There we were; in the belly of the beast; conservatives waiting to be regurgitated by the liberal leviathan—lurking in its comforting lair. I sat with two friends at a round table in Burney Hall Ballroom A with about 100 others. Not surprising at the University of North Carolina-Wilmington, a dozen or so young people were scattered about the room. We attended “A wind power workshop,” subtitle: “The Truth About Wind Power on the Coasts of North Carolina,” sponsored by the John Locke Foundation, a nonprofit, nonpartisan public policy think tank with a (shudder) conservative viewpoint.
The program had been publicized on the JLF website clearly stating that this event would “present an alternative view from that of environmental pressure groups, ‘Big Wind’ industry and self-interested state bodies going around the state trying to sell the public on the idea of allowing wind power plants along North Carolina’s coast.”(link) Three speakers made presentations followed by Q&A. Dr. Roy Cordato, JLF vice president for research, moderated the panel and several other Foundation staff came from Raleigh to support and record the program.
The first clue of opposition to this forum showed when two students handed out leaflets at the entrance to the building. The handout proclaimed that “the U. S. can learn from Europe” about “effectively using wind” to generate electrical energy; that North Carolina could “get over 100 percent of our electricity from offshore wind”; and that “Dirty Energy” has hidden costs because it has killed 16,000 people. Later, UNCW tactics turned more dramatic and emotional.
Dr. Cordato’s introductions were interrupted by a small band of students who moved in front of the speakers and unfolded a white sheet with large, hand-painted letters: “This Program Brought to you by the Fossil Fuel Industry” (or similar words). The demonstration was childish, rude and embarrassing, but not unexpected at a modern university. Activism has replaced civility and inquiry.
Of course, the speakers had no connection with the oil and gas industry. Daren Bakst is JLF director of legal and regulatory studies; John Droz Jr. is a Fellow with the American Tradition Institute; and David W. Schnare is director of the George Mason Environmental Law Clinic.(link) In fact, two of the men said that they were environmentalists. One had been a high-level regulator with the federal Environmental Protection Agency for many years.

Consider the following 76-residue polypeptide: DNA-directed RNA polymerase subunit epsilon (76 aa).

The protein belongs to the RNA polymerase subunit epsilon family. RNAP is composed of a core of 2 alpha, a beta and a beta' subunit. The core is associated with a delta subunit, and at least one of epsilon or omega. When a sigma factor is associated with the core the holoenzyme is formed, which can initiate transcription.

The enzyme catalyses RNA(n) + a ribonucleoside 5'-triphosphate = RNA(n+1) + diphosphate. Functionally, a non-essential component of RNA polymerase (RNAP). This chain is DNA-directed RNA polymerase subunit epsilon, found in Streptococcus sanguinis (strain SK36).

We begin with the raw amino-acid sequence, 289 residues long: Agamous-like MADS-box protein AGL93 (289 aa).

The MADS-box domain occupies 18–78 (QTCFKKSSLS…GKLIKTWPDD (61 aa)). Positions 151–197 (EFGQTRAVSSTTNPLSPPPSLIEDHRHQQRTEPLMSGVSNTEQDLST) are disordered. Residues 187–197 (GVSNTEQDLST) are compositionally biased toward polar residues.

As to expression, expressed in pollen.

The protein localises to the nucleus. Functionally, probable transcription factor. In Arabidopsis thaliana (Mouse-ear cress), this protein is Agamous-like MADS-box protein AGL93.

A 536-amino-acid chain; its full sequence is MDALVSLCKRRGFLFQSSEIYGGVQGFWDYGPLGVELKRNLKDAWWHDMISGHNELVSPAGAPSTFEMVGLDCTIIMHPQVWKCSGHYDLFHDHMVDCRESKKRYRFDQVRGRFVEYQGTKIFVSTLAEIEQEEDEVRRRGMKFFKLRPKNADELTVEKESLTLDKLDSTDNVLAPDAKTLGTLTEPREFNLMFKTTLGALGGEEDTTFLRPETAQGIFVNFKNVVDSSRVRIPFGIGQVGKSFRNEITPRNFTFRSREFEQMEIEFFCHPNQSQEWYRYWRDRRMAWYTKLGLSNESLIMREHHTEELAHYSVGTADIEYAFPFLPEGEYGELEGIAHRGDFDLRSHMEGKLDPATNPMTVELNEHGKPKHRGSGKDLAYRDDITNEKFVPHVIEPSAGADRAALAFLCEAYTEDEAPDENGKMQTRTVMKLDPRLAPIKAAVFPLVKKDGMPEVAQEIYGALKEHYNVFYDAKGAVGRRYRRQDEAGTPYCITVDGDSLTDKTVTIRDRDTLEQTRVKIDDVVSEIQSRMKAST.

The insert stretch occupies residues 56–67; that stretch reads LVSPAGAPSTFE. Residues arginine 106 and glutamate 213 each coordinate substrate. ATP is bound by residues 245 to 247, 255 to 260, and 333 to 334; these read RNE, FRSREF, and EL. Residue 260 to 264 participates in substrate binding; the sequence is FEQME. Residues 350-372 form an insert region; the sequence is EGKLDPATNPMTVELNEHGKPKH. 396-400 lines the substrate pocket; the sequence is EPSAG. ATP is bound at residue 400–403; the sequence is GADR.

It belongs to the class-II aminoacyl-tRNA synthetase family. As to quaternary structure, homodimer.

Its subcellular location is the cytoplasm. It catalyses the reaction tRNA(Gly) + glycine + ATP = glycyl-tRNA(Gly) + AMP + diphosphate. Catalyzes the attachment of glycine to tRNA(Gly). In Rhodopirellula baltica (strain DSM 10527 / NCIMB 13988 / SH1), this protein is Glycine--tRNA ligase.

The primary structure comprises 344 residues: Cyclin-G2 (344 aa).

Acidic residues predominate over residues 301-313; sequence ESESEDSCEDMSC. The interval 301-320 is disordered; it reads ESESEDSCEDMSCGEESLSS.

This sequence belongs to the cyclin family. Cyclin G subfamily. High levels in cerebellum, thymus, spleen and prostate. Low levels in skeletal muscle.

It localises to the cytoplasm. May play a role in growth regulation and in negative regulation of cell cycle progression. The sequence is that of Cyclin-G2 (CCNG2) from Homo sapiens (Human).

Mr. Bakst spoke about Senate Bill 3, the ill-advised legislative act designed to drive up the cost of electricity, passed by the North Carolina General Assembly in 2007.(link) The others presented the many technical and economic problems with large scale, government-promoted wind energy. I’m a critic and the evidence showed that it’s worse than even I thought.
However, students, faculty and other activists were not there to learn about the negative side of wind energy, such as its excessively high costs, wasteful use of land, low value and inefficiencies that make it uneconomical unless subsidized heavily by government. Instead, they questioned the credentials of the speakers, their motives and how they were funded—classic leftist tactics: when they can’t make sensible argument, they divert attention by trying to discredit and demean the opponent (speakers weren’t paid for their attendance).
The panelists were men of letters (in academic jargon), and had strong backgrounds in science and engineering. They had long experience and objectivity on the issue (one said he didn’t like coal that provides most of our dependable, efficient electric energy). None of that mattered to students clearly ignorant and unwilling to consider the overwhelming evidence that promoting wind energy on a large scale is nonsensical. The facts could not shake their indoctrinated worldview of socialism and social “justice”—emotion rather than reality; unreasonable means to justify a destructive end—they refused to listen and learn.
A former Wilmington mayor, turned community activist, stated that he expected the program would present “both sides” of the wind energy issue. Dr. Cordato responded that promoters of wind energy had already made their presentations, and the purpose of this workshop was to counter their myths and show the problems associated with it.
Several students walked out before the speakers finished. Although they were restrained, several who demonstrated and spoke showed ignorance and disrespect. From my perspective as a spectator, faculty was responsible for the bad behavior. Rather than guide students to respectfully and with curiosity seek a valuable learning experience, they brought them to disrupt and discredit people whose only mission was to provide information and add to our knowledge. In my opinion, these faculty and students only dishonored themselves and brought shame on the university.
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